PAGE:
Customs and Etiquette You Should Know Before Travel to Japan

Japanese crowd

Photo by tokyoform on Flickr

A hundred years ago, travel to Asia was a prospect fraught with peril. Not only was it a trip that required weeks of transport via train, boat, or both, but once you got there you would have to deal with a language barrier and a totally different culture.

These days things are a lot easier. You can get anywhere in the world within 24 hours thanks to airline travel. And there are programs to help you learn the language before you go (thank goodness for Rosetta Stone), as well as translation pocket guides to supply you with common phrases once you get there. Plus, with the internet creating a virtual window to the world at large, you can learn all about the cultural differences and etiquette you need to observe before you get there. Here are just a few to get you started.

Bowing

Japanese men bowing

Whether you’re greeting someone, showing thanks, or apologizing for a slight, bowing is the proper way to express these sentiments. Although inhabitants of Japan may make concessions for westerners, shaking hands is not a common form of greeting in the country. As for the etiquette of bowing, there is a wide range of options to consider, from a small nod of the head to a full bow of 90 degrees from the waist. Generally speaking, a deeper bow conveys greater respect or obeisance. So you might bow more deeply to a boss or an elder than you would to a peer or colleague.

Shoes

Japan shoes outside door

Photo by amirjina on Flickr

Traditionally, shoes are not worn inside the home. Like Mr. Rodgers, you will remove your shoes upon entering and trade them for house slippers in order to keep outside dirt and debris off the interior flooring. Your host will provide you with slippers. Interestingly, you may be required to wear different pairs of slippers within the home. Depending on how traditional the home is, you might have to swap to a new pair when entering the lavatory and then put the original pair back on when exiting. And any time you enter a room with woven tatami mats on the floor, you will probably have to take off your slippers altogether and enter barefoot or in socks.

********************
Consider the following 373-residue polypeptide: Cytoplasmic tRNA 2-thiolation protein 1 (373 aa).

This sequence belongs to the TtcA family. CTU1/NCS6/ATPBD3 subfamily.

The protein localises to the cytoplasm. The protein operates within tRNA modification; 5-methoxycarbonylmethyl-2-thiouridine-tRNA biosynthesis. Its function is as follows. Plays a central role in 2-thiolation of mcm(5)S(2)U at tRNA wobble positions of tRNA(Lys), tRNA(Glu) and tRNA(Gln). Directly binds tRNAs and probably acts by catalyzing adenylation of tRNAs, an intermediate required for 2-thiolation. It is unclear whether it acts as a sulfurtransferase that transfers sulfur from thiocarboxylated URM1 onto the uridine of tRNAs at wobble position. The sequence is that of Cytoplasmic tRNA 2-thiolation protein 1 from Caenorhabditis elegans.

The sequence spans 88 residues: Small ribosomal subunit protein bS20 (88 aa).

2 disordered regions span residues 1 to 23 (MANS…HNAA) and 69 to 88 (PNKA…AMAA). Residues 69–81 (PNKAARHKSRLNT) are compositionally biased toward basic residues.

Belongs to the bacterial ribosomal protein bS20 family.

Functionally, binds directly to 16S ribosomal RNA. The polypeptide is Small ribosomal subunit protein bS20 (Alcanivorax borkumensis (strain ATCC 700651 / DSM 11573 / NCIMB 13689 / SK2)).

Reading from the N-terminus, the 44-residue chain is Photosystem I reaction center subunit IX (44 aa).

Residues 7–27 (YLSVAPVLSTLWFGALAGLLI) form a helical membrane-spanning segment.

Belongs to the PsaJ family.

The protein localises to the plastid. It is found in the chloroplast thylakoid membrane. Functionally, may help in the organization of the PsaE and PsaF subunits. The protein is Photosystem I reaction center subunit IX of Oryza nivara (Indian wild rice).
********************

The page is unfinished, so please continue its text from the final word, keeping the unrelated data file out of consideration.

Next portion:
Toilets

Japanese toilets

Photo by wdlindmeier on Flickr

You will find two types of toilets in Japan: eastern and western. The western toilets are the raised type you are no doubt familiar with, while the eastern, or Japanese toilets, are situated at ground level. In some cases you will find only the eastern style, and this will require you to move to the front of the toilet and squat over it (you will feel like you’re using the toilet backwards). Most public toilets do not provide toilet paper, so it behooves you to keep some with you, although you may be able to purchase it outside the restroom.

Bathing

Japanese bath

Photo by mrhayata on Flickr

You will have to go through multiple steps in order to bathe properly. You will start by removing your clothes in the entrance and then washing and rinsing yourself with a washbowl before getting in the tub for a soak, making sure that no soap gets in the tub. Sometimes there are multiple steps to soaking and washing, but the idea is to leave the bath water clean for the next person to use.

Gifting

Japan gift giving

Photo by Nomadic Lass on Flickr

The giving and receiving of gifts is almost an art form, so whether you’re in Japan for work, you’re pursuing PR internships, or you just need a vacation, you need to be careful about how you approach gifting. If someone offers you a gift, it is polite to take it with both hands and save it to open later (unless the gift-giver says you may open it). And when you give gifts, keep in mind that the wrapping is just as important as the gift itself. You will nearly always find wrapping services available at stores.

Author Bio

Sarah Danielson is a freelance writer and part time student. In her spare time she likes to go hiking and help with an animal rescue out of Los Angeles, California.

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